The concept of community has always been an interest of mine. I think it's been so important because I never really felt like I was part of a community. I felt like an outsider for so much of my life and while I wanted to be part of different communities, I could never really figure out how. Then the answer came to me...instead of trying to be part of something, why not just develop your own community. And that's what I decided to do. My initial forays into community building weren't very successful, but they were illustrative of what I needed to do. For example, when I first moved to Portland, I decided to start up a meetup at my house, where various friends could come and I'd present on some of the magical experiments I was working on. I soon realized that although the classes were a success, they weren't an effective way to build community, because the focus wasn't on being a community. I eventually stopped teaching and for a while just drifted.
My next attempt at building community was a bit more successful. I decided to propose a game night to my friends, where we could get together once a week and play various board games. And sometime after that I started another magical meetup night, but instead of just me teaching people, we decided to rotate it so that different members taught or shared what they are are working on. We also made it in to a potluck so that all of us could share a meal together. And through these activities I discovered that I was building a community. I've learned a couple of key lessons that I think can be applied by anyone seeking to build community in their own areas.
1. Don't assume that belonging to a given subculture automatically makes you part of the community at large. What I've discovered over the years is that although I identify myself as a Pagan and occultist, it doesn't necessarily mean I'm part of the community. This is a lesson I've learned at various locations and what it has really taught me is that to become part of a community you have to work at it. It doesn't happen just because you identify with a given subculture. And something else to remember is that you'll have multiple communities of a subculture. For example, in Portland, there is a chapter of the OTO in town, a community of hermetic magicians, several different general pagan communities, the magical experiments community as well as various solitaries (and probably some I don't know of). Not every community with be a fit for a given person, but given time you'll either find the right community or create one.
2. Shared interests are an excellent way to build community. I have found that shared interests are important for cultivating and strengthening community. I didn't have much in common with the majority of communities I encountered when I moved to Portland, so I decided to form my own and with my friends found people who had similar interests, which helped to build an investment in the community that was forming. Finding people who share your interests, both esoteric and otherwise, can be very helpful for establishing community, and providing a foundation of shared values that also appeals to other people who want something similar.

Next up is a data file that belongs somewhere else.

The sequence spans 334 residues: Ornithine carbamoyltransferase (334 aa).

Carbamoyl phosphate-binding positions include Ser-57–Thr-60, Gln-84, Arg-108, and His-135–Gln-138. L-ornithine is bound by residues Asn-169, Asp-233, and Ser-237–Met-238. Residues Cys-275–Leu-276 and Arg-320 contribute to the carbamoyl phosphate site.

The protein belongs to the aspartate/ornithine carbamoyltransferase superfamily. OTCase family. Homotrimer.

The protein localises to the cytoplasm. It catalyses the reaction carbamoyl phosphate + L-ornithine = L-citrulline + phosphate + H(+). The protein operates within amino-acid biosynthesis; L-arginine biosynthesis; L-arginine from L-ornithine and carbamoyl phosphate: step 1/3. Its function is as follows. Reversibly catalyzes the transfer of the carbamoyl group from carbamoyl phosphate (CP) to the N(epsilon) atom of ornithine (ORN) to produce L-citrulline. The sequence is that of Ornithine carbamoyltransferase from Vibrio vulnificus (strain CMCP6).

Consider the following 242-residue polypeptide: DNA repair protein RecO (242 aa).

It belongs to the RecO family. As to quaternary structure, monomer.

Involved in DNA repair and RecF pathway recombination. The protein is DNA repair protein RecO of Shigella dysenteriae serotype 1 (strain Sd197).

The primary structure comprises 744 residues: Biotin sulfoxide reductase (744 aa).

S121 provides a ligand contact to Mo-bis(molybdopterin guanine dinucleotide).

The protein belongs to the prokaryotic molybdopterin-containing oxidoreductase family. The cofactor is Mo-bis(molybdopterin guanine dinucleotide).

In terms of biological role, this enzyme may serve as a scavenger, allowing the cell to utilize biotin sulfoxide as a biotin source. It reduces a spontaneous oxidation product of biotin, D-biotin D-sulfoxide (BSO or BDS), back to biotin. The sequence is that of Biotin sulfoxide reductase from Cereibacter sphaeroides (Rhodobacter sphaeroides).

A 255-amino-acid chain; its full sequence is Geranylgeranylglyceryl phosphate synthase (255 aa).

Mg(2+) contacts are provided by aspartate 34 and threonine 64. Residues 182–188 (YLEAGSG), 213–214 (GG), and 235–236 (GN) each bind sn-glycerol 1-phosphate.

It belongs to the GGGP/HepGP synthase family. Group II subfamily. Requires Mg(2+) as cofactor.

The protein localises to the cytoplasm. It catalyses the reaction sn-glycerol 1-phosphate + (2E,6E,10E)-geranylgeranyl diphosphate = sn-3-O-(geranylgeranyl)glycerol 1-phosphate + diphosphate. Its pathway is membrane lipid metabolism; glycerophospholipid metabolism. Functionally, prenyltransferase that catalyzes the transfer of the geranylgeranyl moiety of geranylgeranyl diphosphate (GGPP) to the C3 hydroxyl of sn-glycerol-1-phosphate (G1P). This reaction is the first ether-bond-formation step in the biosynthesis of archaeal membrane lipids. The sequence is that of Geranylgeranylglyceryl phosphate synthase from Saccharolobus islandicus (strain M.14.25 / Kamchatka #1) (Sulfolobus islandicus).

3. Shared responsibilities increase community participation. My first attempt at forming community didn't work because I was solely responsible for it and it was more or less a class as opposed to an actual community gathering. When I tried again, one of the things I asked for was that other people took turns presenting on topics of their own interest. By doing this, the other people became more invested and participation rose. We also made it into a social event, by making it happen around a meal and asking everyone to bring a dish of food for the meal.
4. It can be useful to keep your community semi-private. We don't post our events on social media sites such as Facebook. The community is semi-private in that people can bring guests, but the only online mention of the community typically occurs in my newsletter and in an e-list that is only for people who are part of the community. The reason it isn't public is because the community isn't automatically for everyone. It's for people who have shared interests, want to share what they are working on and also want to learn from others. The community is for people who feel called to join it and typically what I find is that a person will visit once and know shortly thereafter if s/he feels called to participate.
5. A community gels around a stable place to meet. A stable place to meet does a lot to solidify the community. Kat and I open our home up to the people in our community for our gatherings. I've noticed something similar in other stable communities and I think having one place for everyone to convene is helpful because it provides a stable physical environment that everyone knows.
Building a community of any sort takes effort and participation on the part of everyone that's involved. A community is only successful if the people involved in it make the effort to build and sustain the community together. The tips I've offered above can be helpful, but feel free to share some of yours in the comments below!